W3C home > Mailing lists > Public > public-webapps@w3.org > October to December 2011

Re: XPath and find/findAll methods

From: Robin Berjon <robin@berjon.com>
Date: Tue, 22 Nov 2011 21:02:48 +0100
Cc: public-webapps WG <public-webapps@w3.org>, "Martin Kadlec (BS-Harou)" <bs-harou@myopera.com>
Message-Id: <1C206607-9A24-4030-8C8B-64F103DE979D@berjon.com>
To: Tab Atkins Jr. <jackalmage@gmail.com>
On Nov 22, 2011, at 18:57 , Tab Atkins Jr. wrote:
> On Tue, Nov 22, 2011 at 9:29 AM, Robin Berjon <robin@berjon.com> wrote:
>> Are you not concerned at the flood of puzzlement brought about by having the same language that supports different features at different places in the same runtime? I can already tell that I will get it wrong on a regular basis...
> I'm much less concerned about that than I am about authors having to
> learn an entirely different selection syntax which is 90% identical in
> functionality, just to get that 10% functionality on occasion.

Developers will need to learn new syntax for new features anyway, and when you don't need the new stuff you can still use CSS anyway. I don't see how this is an argument.

>>>> d - "//div[parent::*//a]";
> In that case, this isn't *yet* doable in Selectors, but we plan to
> eventually support complex selectors in :matches(), at which point you
> can do:
> :matches(:scope a) > div
> Or with a different syntax:
> :has(a) > div

Interesting. Do you have syntax examples for other typical selectors like //text() or //*[starts-with(name(@*), "data-mylib-")]? It would be good to compare.

>> Right, because since we have something that works why not invent another! Makes perfect sense to me.
> I know you're being somewhat hostile because you like XPath and we're
> essentially saying "ignore XPath, it's dead", but still, you're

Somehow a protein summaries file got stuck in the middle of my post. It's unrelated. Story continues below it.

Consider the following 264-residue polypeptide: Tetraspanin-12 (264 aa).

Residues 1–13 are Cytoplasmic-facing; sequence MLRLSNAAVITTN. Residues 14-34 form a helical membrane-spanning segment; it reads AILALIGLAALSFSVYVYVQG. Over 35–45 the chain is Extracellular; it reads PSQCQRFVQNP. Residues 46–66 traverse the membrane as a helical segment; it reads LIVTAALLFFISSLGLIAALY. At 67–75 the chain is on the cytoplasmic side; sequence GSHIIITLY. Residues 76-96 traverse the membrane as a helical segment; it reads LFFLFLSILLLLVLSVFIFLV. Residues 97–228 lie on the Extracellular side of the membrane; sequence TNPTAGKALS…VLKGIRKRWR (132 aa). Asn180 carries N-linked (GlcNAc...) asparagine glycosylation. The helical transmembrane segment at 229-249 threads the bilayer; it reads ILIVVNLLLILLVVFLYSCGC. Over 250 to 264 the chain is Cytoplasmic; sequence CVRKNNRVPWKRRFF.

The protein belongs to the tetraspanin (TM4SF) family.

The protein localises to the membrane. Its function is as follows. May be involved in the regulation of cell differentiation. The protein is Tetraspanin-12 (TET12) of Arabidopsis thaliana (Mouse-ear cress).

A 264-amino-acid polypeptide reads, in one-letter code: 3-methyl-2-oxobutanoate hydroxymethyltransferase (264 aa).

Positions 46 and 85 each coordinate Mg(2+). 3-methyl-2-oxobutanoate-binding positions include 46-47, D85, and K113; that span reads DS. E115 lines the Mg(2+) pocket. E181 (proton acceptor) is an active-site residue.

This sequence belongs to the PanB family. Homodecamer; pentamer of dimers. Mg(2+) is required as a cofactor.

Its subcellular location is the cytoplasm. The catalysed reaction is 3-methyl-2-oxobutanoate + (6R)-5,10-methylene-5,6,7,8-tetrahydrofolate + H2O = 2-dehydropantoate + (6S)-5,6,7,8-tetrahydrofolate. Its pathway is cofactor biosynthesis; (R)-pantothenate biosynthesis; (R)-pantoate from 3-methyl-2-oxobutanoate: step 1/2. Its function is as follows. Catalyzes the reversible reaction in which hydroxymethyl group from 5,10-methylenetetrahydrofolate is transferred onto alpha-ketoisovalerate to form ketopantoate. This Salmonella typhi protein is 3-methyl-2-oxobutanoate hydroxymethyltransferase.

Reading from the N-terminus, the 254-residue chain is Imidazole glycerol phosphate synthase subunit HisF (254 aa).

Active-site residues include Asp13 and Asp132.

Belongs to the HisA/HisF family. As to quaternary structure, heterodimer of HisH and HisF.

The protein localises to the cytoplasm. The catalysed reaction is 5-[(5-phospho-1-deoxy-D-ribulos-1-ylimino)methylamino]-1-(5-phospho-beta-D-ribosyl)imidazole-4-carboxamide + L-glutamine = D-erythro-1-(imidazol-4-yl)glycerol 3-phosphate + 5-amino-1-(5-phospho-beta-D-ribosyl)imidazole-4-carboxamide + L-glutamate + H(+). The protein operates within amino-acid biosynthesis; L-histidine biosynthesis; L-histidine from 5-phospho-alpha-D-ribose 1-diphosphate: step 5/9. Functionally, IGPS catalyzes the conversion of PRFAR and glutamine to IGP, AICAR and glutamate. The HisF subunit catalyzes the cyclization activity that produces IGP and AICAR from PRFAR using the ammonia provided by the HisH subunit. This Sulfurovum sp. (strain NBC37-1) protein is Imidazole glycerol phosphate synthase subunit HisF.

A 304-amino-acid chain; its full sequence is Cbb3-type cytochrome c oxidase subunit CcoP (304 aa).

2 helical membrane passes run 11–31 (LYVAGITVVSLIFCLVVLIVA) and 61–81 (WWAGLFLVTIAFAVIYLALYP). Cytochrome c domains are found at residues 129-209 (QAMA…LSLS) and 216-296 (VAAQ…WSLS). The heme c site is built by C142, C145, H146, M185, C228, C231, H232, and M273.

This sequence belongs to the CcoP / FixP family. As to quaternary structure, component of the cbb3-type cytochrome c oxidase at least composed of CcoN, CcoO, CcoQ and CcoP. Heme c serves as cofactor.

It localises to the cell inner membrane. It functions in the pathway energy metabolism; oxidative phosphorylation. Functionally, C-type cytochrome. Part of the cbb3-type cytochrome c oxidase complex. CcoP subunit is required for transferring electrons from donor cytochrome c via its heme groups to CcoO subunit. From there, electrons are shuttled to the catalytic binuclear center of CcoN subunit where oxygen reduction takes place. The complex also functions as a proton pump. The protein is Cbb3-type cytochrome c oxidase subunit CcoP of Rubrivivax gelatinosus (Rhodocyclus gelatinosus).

> arguing badly.

I don't care about XPath, I care about getting stuff done. And by done, I mean preferably before I reach retirement age.

One the one hand we have a solution that works today and can be made simple to use with minor tweaking. The time required to bang this API into shape is measured in months, definitely less than a year. Then I can get the sort of tree manipulation that I need, and I can stop pestering you. I think that works out great for all involved.

Instead of this you're proposing some experimental, as-yet-undrafted, potentially-done-someday extension syntax to CSS that could, perhaps, address some of the use cases.

If you're willing to put your arse on the line that the CSS WG can deliver a version of Selectors that matches XPath for functionality by TPAC next year, then by all means go ahead. But somehow, I don't believe that's the case, and I don't believe you do either.

I don't care about syntax or overlap purity. I care about features.

I don't care that the CSS WG has a deeply held grudge against XPath and will go to all extremes to admit that it might actually be useful. I care about being pragmatic and delivering functionality in a timely fashion and will take what's available.

I don't care about standards wars and the "battles" you so fondly mention. I don't know what you mean by "winning" when you have authors coming to you asking for features that you are not delivering on. I care about getting those nodes, and what I call a win is when I can do so without hacking my way around the browser or loading KBs of libraries to do so.

So, can you tell me again why we should prefer CSS WG-approved purity in some indeterminate future over something that works pretty much now?

Robin Berjon - http://berjon.com/ - @robinberjon
Received on Tuesday, 22 November 2011 20:03:22 UTC

This archive was generated by hypermail 2.3.1 : Friday, 27 October 2017 07:26:36 UTC